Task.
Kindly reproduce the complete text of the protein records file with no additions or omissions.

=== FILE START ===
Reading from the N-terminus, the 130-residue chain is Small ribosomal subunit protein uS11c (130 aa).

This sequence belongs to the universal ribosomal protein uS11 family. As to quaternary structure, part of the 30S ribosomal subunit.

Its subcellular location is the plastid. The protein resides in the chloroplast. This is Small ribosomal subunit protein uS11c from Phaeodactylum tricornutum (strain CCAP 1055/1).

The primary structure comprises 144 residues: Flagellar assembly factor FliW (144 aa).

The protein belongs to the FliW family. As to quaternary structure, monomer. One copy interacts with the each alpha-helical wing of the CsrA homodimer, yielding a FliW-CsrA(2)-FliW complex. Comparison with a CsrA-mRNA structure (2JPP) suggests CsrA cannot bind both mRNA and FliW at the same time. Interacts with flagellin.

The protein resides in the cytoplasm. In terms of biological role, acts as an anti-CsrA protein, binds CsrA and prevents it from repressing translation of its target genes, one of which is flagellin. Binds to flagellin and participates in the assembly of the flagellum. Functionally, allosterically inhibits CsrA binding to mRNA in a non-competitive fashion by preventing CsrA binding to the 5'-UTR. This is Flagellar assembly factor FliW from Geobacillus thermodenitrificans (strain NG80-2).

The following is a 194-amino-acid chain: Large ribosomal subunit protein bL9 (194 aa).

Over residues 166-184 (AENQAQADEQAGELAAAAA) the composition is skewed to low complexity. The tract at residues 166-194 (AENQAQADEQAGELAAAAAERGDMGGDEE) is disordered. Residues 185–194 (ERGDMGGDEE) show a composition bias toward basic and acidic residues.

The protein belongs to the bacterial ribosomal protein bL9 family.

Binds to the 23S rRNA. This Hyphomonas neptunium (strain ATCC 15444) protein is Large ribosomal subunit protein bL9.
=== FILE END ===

Reading from the N-terminus, the 130-residue chain is Small ribosomal subunit protein uS11c (130 aa).

This sequence belongs to the universal ribosomal protein uS11 family. As to quaternary structure, part of the 30S ribosomal subunit.

Its subcellular location is the plastid. The protein resides in the chloroplast. This is Small ribosomal subunit protein uS11c from Phaeodactylum tricornutum (strain CCAP 1055/1).

The primary structure comprises 144 residues: Flagellar assembly factor FliW (144 aa).

The protein belongs to the FliW family. As to quaternary structure, monomer. One copy interacts with the each alpha-helical wing of the CsrA homodimer, yielding a FliW-CsrA(2)-FliW complex. Comparison with a CsrA-mRNA structure (2JPP) suggests CsrA cannot bind both mRNA and FliW at the same time. Interacts with flagellin.

The protein resides in the cytoplasm. In terms of biological role, acts as an anti-CsrA protein, binds CsrA and prevents it from repressing translation of its target genes, one of which is flagellin. Binds to flagellin and participates in the assembly of the flagellum. Functionally, allosterically inhibits CsrA binding to mRNA in a non-competitive fashion by preventing CsrA binding to the 5'-UTR. This is Flagellar assembly factor FliW from Geobacillus thermodenitrificans (strain NG80-2).

The following is a 194-amino-acid chain: Large ribosomal subunit protein bL9 (194 aa).

Over residues 166-184 (AENQAQADEQAGELAAAAA) the composition is skewed to low complexity. The tract at residues 166-194 (AENQAQADEQAGELAAAAAERGDMGGDEE) is disordered. Residues 185–194 (ERGDMGGDEE) show a composition bias toward basic and acidic residues.

The protein belongs to the bacterial ribosomal protein bL9 family.

Binds to the 23S rRNA. This Hyphomonas neptunium (strain ATCC 15444) protein is Large ribosomal subunit protein bL9.